Black Friday, *sigh*

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Oh Black Friday.  How I ignored your existence for so many years.  Then we remodeled our house, and needed new appliances, so in 2011 the siren song of your deals sucked me in.  And since then, while I don’t elbow or trample anyone in person, I do participate in the online frenzy.

What I love about Black Friday:

  • Deals, ok?  I love the deals, especially on things I was already going to buy or waited to buy until Black Friday deals came up.  In preparation, I made a good effort to locate all these items secondhand, and was successful on some fronts (I bought my daughter a big load of clothes, and found winter boots for both kids) but not on others.  So:  I bought shoes for the kids, a bed frame and mattress for my daughter, a new vacuum (this year’s killer deal winner), new jackets for the kids that we love from Gap, a few clothes for me, a few stocking stuffers for the family.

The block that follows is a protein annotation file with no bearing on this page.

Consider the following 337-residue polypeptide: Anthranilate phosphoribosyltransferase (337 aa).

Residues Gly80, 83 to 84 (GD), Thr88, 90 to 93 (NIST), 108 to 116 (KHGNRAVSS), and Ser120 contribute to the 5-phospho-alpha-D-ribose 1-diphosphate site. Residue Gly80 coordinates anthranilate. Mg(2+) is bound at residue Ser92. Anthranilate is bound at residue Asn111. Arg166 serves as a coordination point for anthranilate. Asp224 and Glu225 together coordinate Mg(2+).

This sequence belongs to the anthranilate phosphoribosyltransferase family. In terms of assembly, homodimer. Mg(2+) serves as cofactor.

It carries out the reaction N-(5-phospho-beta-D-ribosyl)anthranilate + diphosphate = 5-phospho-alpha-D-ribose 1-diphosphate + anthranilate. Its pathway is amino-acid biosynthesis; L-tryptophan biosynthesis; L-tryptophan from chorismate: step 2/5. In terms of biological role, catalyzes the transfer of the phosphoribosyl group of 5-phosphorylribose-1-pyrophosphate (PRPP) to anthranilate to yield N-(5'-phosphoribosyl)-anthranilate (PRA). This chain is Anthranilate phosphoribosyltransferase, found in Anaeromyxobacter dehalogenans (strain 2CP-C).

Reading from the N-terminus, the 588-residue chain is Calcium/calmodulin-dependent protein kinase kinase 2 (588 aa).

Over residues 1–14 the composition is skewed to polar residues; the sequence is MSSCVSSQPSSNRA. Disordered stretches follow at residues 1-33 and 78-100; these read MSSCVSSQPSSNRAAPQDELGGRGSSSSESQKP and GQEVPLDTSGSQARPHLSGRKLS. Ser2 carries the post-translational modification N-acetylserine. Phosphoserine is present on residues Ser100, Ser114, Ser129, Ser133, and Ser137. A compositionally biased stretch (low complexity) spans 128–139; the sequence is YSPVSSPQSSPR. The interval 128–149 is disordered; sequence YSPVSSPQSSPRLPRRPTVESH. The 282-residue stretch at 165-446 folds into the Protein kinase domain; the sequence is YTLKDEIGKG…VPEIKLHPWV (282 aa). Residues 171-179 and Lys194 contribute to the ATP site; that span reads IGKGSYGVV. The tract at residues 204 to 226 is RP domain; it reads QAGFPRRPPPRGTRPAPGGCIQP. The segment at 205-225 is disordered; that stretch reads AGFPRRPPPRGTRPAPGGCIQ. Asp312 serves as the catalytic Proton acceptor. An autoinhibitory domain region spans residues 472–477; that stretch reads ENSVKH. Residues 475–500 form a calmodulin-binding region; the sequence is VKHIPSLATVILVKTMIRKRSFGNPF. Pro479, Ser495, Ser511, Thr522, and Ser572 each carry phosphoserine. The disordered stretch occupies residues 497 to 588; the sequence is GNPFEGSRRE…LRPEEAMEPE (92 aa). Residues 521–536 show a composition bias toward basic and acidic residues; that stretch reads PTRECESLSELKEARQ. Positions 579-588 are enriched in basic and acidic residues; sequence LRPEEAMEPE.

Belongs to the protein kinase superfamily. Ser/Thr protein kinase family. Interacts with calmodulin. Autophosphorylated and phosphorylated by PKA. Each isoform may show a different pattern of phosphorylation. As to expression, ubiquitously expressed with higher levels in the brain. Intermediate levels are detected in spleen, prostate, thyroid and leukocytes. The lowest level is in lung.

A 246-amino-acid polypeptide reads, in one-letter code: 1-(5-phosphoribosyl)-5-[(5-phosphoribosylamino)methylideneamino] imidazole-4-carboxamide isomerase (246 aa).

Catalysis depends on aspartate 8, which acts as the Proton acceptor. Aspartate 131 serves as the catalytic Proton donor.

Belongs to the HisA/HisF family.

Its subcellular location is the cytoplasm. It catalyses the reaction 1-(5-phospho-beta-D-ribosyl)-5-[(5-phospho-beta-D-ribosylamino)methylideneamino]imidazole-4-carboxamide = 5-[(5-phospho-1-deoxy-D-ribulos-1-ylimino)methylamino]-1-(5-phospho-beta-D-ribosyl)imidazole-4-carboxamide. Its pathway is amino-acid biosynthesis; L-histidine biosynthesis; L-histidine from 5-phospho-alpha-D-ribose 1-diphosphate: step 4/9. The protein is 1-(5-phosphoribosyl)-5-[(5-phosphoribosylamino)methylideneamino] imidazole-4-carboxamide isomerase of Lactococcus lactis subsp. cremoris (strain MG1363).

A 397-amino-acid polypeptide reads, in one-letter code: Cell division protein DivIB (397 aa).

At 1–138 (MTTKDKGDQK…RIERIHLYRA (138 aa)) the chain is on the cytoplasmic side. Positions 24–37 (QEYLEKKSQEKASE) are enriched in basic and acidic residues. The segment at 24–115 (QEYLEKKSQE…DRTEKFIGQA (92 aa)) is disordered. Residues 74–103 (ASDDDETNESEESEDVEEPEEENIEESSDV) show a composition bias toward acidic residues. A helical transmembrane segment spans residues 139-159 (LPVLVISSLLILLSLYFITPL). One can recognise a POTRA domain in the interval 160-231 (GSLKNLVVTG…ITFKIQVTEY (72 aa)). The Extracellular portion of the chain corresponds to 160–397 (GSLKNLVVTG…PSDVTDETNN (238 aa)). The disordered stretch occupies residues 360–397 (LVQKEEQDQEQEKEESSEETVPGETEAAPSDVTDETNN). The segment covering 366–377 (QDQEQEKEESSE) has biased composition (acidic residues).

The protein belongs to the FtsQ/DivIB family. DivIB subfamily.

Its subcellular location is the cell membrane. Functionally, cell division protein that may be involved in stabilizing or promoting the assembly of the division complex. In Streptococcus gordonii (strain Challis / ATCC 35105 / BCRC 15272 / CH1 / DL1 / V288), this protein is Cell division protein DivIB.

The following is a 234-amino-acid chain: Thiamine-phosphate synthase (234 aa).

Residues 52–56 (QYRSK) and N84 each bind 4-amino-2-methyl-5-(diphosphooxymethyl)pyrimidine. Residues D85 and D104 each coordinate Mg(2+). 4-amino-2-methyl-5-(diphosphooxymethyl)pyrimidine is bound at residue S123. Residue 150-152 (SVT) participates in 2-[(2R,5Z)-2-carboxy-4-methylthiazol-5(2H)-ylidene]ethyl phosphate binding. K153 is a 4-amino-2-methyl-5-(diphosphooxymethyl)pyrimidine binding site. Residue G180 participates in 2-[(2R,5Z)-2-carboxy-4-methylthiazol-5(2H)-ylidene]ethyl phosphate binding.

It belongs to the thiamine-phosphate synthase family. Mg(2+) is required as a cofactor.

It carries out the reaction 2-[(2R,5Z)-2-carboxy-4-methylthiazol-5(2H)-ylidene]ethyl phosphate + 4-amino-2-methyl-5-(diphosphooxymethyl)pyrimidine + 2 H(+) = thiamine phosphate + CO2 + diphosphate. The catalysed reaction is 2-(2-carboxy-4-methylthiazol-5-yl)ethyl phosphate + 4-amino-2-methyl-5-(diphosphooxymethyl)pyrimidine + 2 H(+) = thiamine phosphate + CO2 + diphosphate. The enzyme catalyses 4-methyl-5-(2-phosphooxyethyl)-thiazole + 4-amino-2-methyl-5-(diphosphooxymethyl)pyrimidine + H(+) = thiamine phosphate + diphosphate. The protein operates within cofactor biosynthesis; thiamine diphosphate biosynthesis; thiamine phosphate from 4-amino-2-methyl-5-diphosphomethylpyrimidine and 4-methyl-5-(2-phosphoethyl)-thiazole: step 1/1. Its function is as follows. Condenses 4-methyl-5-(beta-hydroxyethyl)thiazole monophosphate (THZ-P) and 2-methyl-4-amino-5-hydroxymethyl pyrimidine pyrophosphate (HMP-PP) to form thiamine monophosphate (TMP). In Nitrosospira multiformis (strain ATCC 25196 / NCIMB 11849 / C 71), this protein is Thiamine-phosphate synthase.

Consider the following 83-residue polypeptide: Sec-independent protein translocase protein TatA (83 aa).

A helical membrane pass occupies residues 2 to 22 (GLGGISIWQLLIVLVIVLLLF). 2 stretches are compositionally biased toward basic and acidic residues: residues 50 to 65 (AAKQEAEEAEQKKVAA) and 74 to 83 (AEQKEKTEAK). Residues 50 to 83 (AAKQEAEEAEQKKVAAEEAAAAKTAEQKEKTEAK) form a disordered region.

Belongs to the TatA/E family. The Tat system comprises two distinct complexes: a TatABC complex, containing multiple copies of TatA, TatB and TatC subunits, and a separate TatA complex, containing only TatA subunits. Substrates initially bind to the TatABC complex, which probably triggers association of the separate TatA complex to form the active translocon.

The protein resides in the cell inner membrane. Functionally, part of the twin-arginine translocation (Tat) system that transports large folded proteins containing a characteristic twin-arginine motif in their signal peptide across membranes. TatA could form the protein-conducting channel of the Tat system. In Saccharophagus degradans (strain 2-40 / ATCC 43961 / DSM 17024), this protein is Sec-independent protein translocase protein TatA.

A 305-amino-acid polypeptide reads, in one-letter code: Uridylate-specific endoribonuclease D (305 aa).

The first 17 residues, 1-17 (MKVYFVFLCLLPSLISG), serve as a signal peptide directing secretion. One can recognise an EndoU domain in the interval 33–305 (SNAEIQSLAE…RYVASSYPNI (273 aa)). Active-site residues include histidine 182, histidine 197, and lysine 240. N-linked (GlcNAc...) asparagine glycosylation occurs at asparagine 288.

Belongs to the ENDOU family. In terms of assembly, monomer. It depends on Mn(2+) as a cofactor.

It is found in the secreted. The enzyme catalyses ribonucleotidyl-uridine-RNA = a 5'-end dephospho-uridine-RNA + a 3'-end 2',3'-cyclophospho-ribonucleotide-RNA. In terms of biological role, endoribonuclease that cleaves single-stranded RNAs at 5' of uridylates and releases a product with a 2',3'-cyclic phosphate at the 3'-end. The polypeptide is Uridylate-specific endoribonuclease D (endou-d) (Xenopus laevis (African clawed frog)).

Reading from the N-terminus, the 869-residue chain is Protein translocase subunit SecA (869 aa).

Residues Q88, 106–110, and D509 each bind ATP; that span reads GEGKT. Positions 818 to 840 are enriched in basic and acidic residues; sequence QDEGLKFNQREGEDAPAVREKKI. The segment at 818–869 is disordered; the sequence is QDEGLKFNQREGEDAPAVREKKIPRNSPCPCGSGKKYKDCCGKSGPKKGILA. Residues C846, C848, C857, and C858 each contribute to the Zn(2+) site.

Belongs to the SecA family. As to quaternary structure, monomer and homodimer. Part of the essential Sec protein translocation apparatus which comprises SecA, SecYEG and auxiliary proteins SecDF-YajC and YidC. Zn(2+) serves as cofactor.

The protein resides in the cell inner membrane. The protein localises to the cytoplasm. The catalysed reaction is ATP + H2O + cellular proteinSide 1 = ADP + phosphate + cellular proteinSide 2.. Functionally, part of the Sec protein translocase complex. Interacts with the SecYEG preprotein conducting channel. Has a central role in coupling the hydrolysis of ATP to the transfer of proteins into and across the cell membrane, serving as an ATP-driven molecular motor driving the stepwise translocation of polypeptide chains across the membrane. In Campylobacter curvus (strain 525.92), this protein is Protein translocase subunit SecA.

• The thrill of the hunt, looking for the best deal.  Notice that this will also appear below.
  • The gratification.  I delayed it, then I got the stuff.
  • Related to the thrill of the hunt, the stacking of bargains.  For some, I got the store’s discount, then additional $$ back through eBates, and my cashback through my credit card.  Cha-ching on stuff I would have been buying in the near term anyway.

What I hate about Black Friday:

  • The human price of instant delivery.  I haven’t even been able to bring myself to listen to this podcast episode about it because I know my feelings will be horrible.  At some point, I need to (see “misalignment” below).
  • That I was willing to buy things new just because they were on a deal, when if I’d waited longer I could have likely obtained them secondhand, conserving resources and money.  I don’t worry as much about the money as in the past, but the manufacturing load of new items troubles me.  Except, it seems, when the deals are so good.  So that leads me to . . .
  • Misalignment with my values.  Why am I willing to morph into some crazy-consumerist one weekend of the year and not at other times?
  • The thrill of the hunt.  Oh, there you are again.  I wasted a LOT of time that weekend looking for the best deals on beds – and ended up buying one off Amazon for the regular price.  I have been known to “buffer” with online shopping and see this is a negative activity for my overall well-being (“buffering” being a term from Brooke Castillo of The Life Coach School and meaning activities we undertake in order not to feel undesired feelings or urges).

How about you?

How I View Money – a Retrospective (Part 1)